The Kingdom of Saudi Arabia is the largest Arab country of the Middle East. It is bordered by Jordan and Iraq on the north and northeast, Kuwait, Qatar, Bahrain and the United Arab Emirates on the east, Oman on the southeast, and Yemen on the south. The Arab Gulf lies to the northeast and the Red Sea to its west.
The origins of Saudi Arabia go back as far as 1744 with the establishment of the first Saudi State. The formation of the current Kingdom began in 1902, when Abdul-Aziz bin Saud captured the Al-Saud's ancestral home of Riyadh, and culminated in 1932 with the proclamation and recognition of the Kingdom of Saudi Arabia.
Saudi Arabia is a traditional monarchy. King Salman succeeded to the throne on 23 January 2015, following the death of his brother, the late King Abdullah. The King is assisted by a Council of Ministers that he appoints. In recent years the consultative Shura Council, which consists of 150 individuals appointed by the King, has developed a modest but increasing role in public debate. Municipal elections were held in 2005, and a second round held in 2011.
Saudi Arabia is a member of the Gulf Cooperation Council (GCC). It is a member of the Arab League, the Organization of Islamic Cooperation (OIC), the G20, the United Nations, World Trade Organization (WTO) and Organization of Petroleum Exporting Countries (OPEC).
Australia and Saudi Arabia enjoy a friendly and substantive relationship, underpinned by commercial ties and supported by shared membership in the G20 as well as Australia’s engagement with the Gulf Cooperation Council and Organization of Islamic Cooperation. People-to-people contacts are also an important aspect of the relationship, with over 10,000 Saudi enrolments at Australian education institutions in 2014.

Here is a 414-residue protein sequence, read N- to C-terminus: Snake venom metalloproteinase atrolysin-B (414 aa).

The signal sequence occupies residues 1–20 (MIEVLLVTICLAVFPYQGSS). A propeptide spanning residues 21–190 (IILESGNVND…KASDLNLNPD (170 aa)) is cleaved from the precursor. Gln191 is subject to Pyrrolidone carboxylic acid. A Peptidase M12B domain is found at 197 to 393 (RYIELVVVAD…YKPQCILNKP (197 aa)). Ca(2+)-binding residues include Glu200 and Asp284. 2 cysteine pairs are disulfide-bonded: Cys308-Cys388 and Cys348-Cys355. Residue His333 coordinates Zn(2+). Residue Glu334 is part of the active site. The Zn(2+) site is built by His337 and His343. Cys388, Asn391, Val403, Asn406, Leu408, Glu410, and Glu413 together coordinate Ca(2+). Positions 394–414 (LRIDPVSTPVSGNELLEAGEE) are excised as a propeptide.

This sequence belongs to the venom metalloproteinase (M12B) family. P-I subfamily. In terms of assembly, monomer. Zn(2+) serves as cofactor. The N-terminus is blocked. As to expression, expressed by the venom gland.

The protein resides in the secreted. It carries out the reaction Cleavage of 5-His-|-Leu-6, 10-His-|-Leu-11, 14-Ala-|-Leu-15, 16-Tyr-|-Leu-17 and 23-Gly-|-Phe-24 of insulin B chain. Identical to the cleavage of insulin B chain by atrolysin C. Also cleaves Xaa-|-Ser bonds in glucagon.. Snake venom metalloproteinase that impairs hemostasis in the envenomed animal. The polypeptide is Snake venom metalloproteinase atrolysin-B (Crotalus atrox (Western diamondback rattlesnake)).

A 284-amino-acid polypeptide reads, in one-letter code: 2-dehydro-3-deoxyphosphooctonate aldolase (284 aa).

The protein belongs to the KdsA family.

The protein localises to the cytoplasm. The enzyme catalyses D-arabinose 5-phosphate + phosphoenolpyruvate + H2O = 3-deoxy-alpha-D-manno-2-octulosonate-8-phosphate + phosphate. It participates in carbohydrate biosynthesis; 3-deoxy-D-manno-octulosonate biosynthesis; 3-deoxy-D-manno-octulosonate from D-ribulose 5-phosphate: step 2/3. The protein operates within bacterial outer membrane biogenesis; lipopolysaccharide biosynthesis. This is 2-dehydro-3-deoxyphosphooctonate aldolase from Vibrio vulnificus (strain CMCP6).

Saudi Arabia is Australia’s second largest trading partner in the Middle East region. There is significant potential for economic ties to grow, given areas of complementarity in agriculture, education and construction. The establishment of the Australia Saudi Business Council in 2013 also supports the promotion of bilateral business ties.
With a population of around 29 million and nearly 20 per cent of the world's conventional oil reserves, Saudi Arabia is the Middle East's largest economy. While the private, non-oil sector's contribution to GDP has increased over the past decade, oil and oil derivatives still account for around 90 per cent of Saudi export earnings and government revenues, and about 30 per cent of GDP. Ambitious plans for further investment in the development of the petrochemicals, oil refining, phosphates and gas sectors could further increase the percentage of oil and oil derivatives in export revenues.
The Kingdom's economy weathered global economic turmoil better than most countries, maintaining GDP growth. Real GDP growth in 2014 was 3.6 per cent, according to Forbes Magazine. The growing economy has been matched by an increase in demand for imports, driven largely by massive construction projects.
The Saudi Government initiated structural reform measures in the 1990s designed to encourage privatisation, liberalise foreign trade and reform investment regimes. Commercial laws were revised and initial steps were taken to free up foreign investment and privatise parts of the state sector. This agenda continues, with a focus on economic diversity and privatisation. In March 2007, the opening of new sectors to foreign investment including insurance services, wholesale/retail trade, communications services and air/rail transport services, was announced. Education and skills development are a major focus for the government. The approximately $5 billion King Abdullah Scholarship Program (KASP), launched in 2005, funds over 185,000 young Saudis to undertake tertiary studies abroad. The KASP has recently been renewed for another five years to 2019. Australia is an approved destination for Saudi students under the KASP. The Saudi Government is also engaged in a major program for the construction of educational institutions in Saudi Arabia, with a budget allocation of $52 billion in 2013.
Trade and Investment
As Australia's second largest market in the Middle East, Saudi Arabia is an important trading partner for Australia. In 2013-14, Australia's merchandise exports to Saudi Arabia totaled $2.244 billion. Passenger motor vehicles were Australia’s largest commodity export to Saudi Arabia, worth $716 million in 2013-14. Other major exports were barley, beef and wheat.